CyberLex
CyberLex Insights on cybersecurity, privacy and data protection law

Tag Archives: privacy

Privacy Commissioner’s Report on Public Perception of Companies’ Privacy Practices Holds Lessons for Business

Posted in Privacy

The Office of the Privacy Commissioner of Canada (“OPC”) recently released a preliminary report outlining the results of a series of focus groups conducted with Canadians about privacy and the protection of personal information.[1] Predictably, participants in the focus groups (which represented a small and restricted sample of Canadians) were concerned by the collection and… → Read More

Searches of Electronic Devices at the Canada/US Border

Posted in Legislation, Privacy

The possibility of arbitrary searches of the electronic devices of persons crossing into the US continues to raise concerns among Canadians and, in particular, privacy regulators. Recent statements (and subsequent legislative amendments) are attempting to address some of the legal issues. On June 8, 2017, Daniel Therrien, the Privacy Commissioner of Canada,  sent a follow up… → Read More

European Banking Authority Responds to European Commission Public Consultation on Fintech: Potential Takeaways for Canada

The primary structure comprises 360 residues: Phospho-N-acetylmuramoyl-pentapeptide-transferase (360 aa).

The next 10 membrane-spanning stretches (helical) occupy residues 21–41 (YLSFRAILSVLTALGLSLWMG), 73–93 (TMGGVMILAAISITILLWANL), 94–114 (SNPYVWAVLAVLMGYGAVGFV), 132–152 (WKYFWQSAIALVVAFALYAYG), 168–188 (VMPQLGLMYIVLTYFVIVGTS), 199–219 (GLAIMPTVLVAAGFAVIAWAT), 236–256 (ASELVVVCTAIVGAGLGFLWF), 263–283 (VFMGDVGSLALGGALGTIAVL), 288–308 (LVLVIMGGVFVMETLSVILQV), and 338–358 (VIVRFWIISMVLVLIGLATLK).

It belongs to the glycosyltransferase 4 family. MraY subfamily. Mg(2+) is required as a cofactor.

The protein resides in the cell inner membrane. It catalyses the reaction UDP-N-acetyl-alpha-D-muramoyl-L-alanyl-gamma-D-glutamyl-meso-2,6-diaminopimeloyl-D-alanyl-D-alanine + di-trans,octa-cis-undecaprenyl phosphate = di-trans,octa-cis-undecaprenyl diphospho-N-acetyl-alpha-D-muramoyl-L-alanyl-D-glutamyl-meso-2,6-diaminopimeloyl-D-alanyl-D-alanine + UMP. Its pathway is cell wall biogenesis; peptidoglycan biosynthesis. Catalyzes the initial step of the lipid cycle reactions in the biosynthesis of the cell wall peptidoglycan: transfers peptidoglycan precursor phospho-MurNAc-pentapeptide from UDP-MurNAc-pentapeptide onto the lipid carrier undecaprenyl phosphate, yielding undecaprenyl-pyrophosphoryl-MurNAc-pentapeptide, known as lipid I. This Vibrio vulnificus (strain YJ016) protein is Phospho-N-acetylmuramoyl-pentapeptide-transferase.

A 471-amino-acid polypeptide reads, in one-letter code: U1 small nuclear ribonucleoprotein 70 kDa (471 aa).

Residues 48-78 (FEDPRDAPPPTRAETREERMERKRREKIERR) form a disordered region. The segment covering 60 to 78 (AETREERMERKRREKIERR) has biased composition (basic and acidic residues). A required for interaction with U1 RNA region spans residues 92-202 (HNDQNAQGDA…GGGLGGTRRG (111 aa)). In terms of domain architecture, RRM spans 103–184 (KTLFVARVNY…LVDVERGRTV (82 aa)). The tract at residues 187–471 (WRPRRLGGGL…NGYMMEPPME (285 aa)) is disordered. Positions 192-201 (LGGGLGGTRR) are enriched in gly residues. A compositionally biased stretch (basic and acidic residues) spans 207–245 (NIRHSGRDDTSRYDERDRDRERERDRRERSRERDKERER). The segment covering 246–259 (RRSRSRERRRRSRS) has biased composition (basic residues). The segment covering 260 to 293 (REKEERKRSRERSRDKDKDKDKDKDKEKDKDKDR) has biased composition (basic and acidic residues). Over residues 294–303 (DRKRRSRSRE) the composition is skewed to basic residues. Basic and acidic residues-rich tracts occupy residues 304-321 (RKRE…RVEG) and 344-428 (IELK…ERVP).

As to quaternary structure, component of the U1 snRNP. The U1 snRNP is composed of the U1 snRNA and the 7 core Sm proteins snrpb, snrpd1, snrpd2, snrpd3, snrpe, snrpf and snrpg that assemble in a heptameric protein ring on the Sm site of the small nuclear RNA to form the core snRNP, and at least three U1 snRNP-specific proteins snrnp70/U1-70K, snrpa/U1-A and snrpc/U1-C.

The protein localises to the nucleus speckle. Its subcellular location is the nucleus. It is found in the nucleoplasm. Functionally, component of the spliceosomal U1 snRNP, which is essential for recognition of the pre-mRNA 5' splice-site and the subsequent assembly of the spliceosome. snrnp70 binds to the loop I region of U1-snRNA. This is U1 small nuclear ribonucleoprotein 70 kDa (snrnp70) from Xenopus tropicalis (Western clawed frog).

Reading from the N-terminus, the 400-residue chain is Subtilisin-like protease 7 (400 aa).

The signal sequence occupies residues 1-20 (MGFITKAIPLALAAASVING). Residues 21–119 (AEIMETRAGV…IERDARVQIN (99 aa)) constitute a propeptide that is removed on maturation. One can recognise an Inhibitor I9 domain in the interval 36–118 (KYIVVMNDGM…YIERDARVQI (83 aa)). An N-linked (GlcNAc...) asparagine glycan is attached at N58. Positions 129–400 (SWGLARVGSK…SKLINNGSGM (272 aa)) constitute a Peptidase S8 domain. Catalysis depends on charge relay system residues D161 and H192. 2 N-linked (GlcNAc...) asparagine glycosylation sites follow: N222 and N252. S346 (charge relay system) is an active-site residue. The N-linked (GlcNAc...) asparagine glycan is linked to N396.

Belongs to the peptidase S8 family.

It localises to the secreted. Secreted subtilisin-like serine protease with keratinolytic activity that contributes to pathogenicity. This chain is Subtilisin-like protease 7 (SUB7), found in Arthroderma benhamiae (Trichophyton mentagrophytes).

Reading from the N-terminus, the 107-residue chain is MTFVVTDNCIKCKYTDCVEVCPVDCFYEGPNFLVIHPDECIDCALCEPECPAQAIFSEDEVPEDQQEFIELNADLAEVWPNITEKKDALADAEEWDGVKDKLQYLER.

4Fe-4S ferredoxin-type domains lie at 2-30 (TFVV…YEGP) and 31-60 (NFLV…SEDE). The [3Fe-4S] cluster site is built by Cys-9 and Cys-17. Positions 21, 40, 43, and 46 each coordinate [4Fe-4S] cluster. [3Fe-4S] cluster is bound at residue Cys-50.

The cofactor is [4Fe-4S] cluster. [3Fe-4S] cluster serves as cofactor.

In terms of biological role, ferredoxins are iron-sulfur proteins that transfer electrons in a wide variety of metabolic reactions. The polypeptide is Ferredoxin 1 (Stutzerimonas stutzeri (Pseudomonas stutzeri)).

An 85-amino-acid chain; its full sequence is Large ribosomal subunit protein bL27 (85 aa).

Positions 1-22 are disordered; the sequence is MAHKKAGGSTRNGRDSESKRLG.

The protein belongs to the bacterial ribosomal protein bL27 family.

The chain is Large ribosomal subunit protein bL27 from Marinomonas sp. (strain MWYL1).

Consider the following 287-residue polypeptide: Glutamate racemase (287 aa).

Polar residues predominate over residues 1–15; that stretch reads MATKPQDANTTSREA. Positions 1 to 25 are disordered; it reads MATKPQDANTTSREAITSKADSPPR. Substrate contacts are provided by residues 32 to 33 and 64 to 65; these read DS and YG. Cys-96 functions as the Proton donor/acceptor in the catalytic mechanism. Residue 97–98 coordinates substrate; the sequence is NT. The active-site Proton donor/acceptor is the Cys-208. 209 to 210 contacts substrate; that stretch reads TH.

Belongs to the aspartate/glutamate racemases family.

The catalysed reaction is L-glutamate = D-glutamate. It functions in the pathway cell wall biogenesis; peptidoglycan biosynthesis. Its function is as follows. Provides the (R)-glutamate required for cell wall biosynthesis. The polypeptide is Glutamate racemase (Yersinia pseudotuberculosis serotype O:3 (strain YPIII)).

Posted in AI and Machine Learning, Big Data, Cybersecurity, Financial, FinTech

In March 2017, the European Commission issued a public consultation document on Fintech.  The goal of the European Commission (EC) document is to further the objective of a digital single market within Europe.  This will be done by supporting the development of digital infrastructure,  improving access to goods and services, and ensuring rules foster technological… → Read More

Few “likes” for Facebook Forum Selection Clause: Supreme Court Finds “Strong Cause” to Not Enforce Forum Selection Clause

Posted in Class Actions, Privacy, Privacy Act, Social Media, Uncategorized

Electronic terms of service govern billions of relationships worldwide, whether a user is joining a social media service, shopping online or accessing a blog. In each case, a binding contract is formed, the terms of which are usually set out in the website’s “terms of service” . But when a contract is made over the… → Read More

“Not There Yet”: Bank of Canada Experiments with Blockchain Wholesale Payment System